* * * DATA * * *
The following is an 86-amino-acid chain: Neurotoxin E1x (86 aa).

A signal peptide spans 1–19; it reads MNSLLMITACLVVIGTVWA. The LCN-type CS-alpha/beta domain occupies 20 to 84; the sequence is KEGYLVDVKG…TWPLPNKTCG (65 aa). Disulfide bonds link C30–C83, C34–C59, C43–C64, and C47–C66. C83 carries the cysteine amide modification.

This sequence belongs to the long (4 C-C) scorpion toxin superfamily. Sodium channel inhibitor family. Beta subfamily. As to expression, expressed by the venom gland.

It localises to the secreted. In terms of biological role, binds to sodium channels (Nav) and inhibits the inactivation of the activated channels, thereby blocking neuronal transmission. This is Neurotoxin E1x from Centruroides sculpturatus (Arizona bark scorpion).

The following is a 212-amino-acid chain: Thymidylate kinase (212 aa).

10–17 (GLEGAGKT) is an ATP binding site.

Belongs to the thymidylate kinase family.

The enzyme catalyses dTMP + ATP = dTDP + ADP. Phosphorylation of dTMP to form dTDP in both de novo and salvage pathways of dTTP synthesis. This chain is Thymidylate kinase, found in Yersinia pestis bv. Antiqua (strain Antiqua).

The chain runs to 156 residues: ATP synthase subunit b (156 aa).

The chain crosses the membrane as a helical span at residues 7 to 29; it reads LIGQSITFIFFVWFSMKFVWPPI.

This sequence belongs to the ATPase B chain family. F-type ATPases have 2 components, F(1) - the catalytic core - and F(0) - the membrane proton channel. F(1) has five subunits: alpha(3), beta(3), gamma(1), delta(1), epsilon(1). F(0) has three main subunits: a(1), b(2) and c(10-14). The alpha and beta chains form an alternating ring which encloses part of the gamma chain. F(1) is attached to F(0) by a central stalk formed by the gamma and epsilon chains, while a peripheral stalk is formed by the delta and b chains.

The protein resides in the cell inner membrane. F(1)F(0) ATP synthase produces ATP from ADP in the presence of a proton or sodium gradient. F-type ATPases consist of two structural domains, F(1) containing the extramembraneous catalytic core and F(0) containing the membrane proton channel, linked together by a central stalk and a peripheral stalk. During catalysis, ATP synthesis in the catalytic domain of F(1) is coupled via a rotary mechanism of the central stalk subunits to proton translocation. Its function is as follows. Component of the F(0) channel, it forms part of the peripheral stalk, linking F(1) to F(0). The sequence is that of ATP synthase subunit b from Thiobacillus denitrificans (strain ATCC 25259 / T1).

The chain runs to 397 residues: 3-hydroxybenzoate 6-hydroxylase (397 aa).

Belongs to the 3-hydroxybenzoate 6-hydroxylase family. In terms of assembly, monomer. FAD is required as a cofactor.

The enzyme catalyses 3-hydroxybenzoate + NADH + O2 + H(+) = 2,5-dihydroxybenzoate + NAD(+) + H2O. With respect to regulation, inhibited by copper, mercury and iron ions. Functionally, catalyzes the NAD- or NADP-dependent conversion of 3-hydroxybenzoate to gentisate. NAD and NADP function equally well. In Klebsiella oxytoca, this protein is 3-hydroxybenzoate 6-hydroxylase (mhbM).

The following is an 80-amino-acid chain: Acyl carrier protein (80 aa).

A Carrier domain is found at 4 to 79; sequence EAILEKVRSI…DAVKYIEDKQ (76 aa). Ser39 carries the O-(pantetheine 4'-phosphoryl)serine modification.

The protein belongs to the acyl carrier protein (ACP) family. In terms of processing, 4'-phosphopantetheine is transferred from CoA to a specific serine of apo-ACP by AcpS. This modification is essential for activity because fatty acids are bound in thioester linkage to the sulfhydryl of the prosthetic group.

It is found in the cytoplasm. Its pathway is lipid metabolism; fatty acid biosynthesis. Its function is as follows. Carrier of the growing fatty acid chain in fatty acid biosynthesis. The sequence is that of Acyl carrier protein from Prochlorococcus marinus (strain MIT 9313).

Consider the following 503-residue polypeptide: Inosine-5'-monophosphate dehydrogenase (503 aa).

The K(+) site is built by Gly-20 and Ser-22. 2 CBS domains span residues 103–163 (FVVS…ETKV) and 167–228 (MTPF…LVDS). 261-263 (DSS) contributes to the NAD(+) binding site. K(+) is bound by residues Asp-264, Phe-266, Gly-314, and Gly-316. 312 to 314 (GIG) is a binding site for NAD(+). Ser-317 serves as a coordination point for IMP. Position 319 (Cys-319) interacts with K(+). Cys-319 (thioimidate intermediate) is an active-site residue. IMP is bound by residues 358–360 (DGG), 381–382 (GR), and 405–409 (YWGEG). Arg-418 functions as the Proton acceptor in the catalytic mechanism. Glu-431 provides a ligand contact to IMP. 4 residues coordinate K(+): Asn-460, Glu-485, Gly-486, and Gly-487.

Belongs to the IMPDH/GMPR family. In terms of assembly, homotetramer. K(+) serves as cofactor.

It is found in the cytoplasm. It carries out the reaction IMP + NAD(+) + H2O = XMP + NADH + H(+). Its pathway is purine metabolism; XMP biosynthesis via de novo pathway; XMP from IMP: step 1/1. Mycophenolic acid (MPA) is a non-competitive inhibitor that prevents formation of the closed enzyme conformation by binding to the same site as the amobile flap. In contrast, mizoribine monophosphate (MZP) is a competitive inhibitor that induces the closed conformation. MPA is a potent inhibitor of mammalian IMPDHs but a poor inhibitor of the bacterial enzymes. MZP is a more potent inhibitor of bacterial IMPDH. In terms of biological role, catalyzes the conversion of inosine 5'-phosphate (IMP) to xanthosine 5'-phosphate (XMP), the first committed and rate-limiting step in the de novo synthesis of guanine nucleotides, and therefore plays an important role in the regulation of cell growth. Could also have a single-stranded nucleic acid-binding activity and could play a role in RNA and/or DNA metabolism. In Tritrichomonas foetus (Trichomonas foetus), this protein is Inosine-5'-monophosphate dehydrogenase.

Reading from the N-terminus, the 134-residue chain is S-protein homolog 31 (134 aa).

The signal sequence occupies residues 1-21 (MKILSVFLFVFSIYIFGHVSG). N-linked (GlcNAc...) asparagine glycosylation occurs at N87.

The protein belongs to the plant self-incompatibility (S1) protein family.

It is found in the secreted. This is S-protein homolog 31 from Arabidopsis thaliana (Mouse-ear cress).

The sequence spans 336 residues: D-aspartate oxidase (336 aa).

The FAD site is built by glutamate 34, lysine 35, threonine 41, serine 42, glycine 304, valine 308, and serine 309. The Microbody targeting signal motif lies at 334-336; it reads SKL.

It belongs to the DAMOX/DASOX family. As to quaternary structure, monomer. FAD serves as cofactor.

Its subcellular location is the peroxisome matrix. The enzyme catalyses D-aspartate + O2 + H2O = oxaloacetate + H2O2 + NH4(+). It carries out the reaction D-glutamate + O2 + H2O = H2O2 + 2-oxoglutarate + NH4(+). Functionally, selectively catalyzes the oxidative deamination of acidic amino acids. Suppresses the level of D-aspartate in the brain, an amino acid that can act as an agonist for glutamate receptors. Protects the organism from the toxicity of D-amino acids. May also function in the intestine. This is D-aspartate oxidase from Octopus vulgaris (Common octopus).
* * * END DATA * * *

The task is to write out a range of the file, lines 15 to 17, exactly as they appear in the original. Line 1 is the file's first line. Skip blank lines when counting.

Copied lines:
The enzyme catalyses 3-hydroxybenzoate + NADH + O2 + H(+) = 2,5-dihydroxybenzoate + NAD(+) + H2O. With respect to regulation, inhibited by copper, mercury and iron ions. Functionally, catalyzes the NAD- or NADP-dependent conversion of 3-hydroxybenzoate to gentisate. NAD and NADP function equally well. In Klebsiella oxytoca, this protein is 3-hydroxybenzoate 6-hydroxylase (mhbM).

The following is an 80-amino-acid chain: Acyl carrier protein (80 aa).

A Carrier domain is found at 4 to 79; sequence EAILEKVRSI…DAVKYIEDKQ (76 aa). Ser39 carries the O-(pantetheine 4'-phosphoryl)serine modification.